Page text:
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When I feed a utf-8 encoded xml to an ExpatParser instance:

def test(filename):
    parser = xml.sax.make_parser()
    with codecs.open(filename, 'r', encoding='utf-8') as f:
        for line in f:
            parser.feed(line)

...I get the following:

Traceback (most recent call last):
  File "<stdin>", line 1, in <module>
  File "test.py", line 72, in search_test
    parser.feed(line)
  File "/System/Library/Frameworks/Python.framework/Versions/2.5/lib/python2.5/xml/sax/expatreader.py", line 207, in feed
    self._parser.Parse(data, isFinal)
UnicodeEncodeError: 'ascii' codec can't encode character u'\xb4' in position 29: ordinal not in range(128)

I'm probably missing something obvious here. How do I change the parser's encoding from 'ascii' to 'utf-8'?

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4 Answers 4

up vote 4 down vote accepted

Your code fails in Python 2.6, but works in 3.0.

This does work in 2.6, presumably because it allows the parser itself to figure out the encoding (perhaps by reading the encoding optionally specified on the first line of the XML file, and otherwise defaulting to utf-8):

def test(filename):
    parser = xml.sax.make_parser()
    parser.parse(open(filename))
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This worked in 2.5, too. –  Dan Weaver May 13 '09 at 13:13

The SAX parser in Python 2.6 should be able to parse utf-8 without mangling it. Although you've left out the ContentHandler you're using with the parser, if that content handler attempts to print any non-ascii characters to your console, that will cause a crash.

For example, say I have this XML doc:

<?xml version="1.0" encoding="utf-8"?>
<test>
   <name>Champs-Élysées</name>
</test>

And this parsing apparatus:

import xml.sax

class MyHandler(xml.sax.handler.ContentHandler):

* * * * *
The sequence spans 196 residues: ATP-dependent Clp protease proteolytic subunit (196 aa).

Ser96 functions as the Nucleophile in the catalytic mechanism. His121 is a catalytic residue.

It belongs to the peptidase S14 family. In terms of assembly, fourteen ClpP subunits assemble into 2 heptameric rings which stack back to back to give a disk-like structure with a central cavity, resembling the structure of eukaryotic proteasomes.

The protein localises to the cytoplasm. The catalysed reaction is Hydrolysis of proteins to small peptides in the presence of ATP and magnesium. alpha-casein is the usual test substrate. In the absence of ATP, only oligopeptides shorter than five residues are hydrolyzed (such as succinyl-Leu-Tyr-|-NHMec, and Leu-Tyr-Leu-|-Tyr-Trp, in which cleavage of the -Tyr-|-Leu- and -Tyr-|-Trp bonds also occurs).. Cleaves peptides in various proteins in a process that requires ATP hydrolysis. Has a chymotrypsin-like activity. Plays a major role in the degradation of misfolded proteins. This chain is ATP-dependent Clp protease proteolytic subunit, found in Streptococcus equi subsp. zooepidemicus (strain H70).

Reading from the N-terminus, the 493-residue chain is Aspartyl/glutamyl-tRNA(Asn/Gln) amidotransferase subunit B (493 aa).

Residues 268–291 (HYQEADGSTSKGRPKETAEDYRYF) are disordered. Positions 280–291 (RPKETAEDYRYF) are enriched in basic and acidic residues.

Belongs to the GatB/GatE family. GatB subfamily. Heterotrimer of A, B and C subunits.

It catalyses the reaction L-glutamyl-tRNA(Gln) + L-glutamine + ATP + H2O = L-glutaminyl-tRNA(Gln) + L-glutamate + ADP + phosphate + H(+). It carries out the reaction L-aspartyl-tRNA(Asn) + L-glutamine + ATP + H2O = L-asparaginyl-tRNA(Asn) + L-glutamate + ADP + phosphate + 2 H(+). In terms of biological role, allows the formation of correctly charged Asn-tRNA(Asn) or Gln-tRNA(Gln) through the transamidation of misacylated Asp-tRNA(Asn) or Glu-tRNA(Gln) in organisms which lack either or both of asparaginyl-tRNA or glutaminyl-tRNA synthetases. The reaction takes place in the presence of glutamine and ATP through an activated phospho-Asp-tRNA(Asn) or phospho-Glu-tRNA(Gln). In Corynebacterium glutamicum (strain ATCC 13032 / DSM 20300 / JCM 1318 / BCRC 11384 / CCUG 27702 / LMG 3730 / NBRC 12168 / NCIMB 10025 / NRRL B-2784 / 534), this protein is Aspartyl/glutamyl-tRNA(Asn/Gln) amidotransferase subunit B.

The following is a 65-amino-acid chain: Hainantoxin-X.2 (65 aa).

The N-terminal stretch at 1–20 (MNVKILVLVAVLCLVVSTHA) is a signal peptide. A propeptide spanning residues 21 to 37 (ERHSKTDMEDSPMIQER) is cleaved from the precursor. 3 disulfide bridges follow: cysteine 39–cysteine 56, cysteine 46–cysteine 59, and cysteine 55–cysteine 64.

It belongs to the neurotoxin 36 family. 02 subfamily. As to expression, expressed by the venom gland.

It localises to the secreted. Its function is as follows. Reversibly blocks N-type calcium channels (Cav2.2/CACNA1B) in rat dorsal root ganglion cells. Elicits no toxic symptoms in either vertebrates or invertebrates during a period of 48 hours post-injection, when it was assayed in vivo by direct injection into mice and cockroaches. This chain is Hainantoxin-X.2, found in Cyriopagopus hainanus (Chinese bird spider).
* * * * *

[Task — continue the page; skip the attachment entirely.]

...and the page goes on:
def startElement(self, name, attrs):
        print "StartElement: %s" % name

    def endElement(self, name):
        print "EndElement: %s" % name

    def characters(self, ch):
        #print "Characters: '%s'" % ch
        pass

parser = xml.sax.make_parser()
parser.setContentHandler(MyHandler())

for line in open('text.xml', 'r'):
    parser.feed(line)

This will parse just fine, and the content will indeed preserve the accented characters in the XML. The only issue is that line in def characters() that I've commented out. Running in the console in Python 2.6, this will produce the exception you're seeing because the print function must convert the characters to ascii for output.

You have 3 possible solutions:

One: Make sure your terminal supports unicode, then create a sitecustomize.py entry in your site-packages and set the default character set to utf-8:

import sys sys.setdefaultencoding('utf-8')

Two: Don't print the output to the terminal (tongue-in-cheek)

Three: Normalize the output using unicodedata.normalize to convert non-ascii chars to ascii equivalents, or encode the chars to ascii for text output: ch.encode('ascii', 'replace'). Of course, using this method you won't be able to properly evaluate the text.

Using option one above, your code worked just fine for my in Python 2.5.

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The actual problem in the original question is nothing to do with printing unicode to the terminal. It's due to the fact that the OP was pre-decoding the input with codecs.open, as Stephan202 has identified. –  DanC Sep 5 '12 at 5:03

Jarret Hardie already explained the issue. But those of you who are coding for the command line, and don't seem to have the "sys.setdefaultencoding" visible, the quick work around this bug (or "feature") is:

import sys
reload(sys)
sys.setdefaultencoding('utf-8')

Hopefully reload(sys) won't break anything else.

More details in this old blog:

The Illusive setdefaultencoding

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Commenting on janpf's answer (sorry, I don't have enough reputation to put it there), note that Janpf's version will break IDLE which requires its own stdout etc. that is different from sys's default. So I'd suggest modifying the code to be something like:

import sys

currentStdOut = sys.stdout
currentStdIn = sys.stdin
currentStdErr = sys.stderr

reload(sys)
sys.setdefaultencoding('utf-8')

sys.stdout = currentStdOut
sys.stdin = currentStdIn
sys.stderr = currentStdErr

There may be other variables to preserve, but these seem like the most important.

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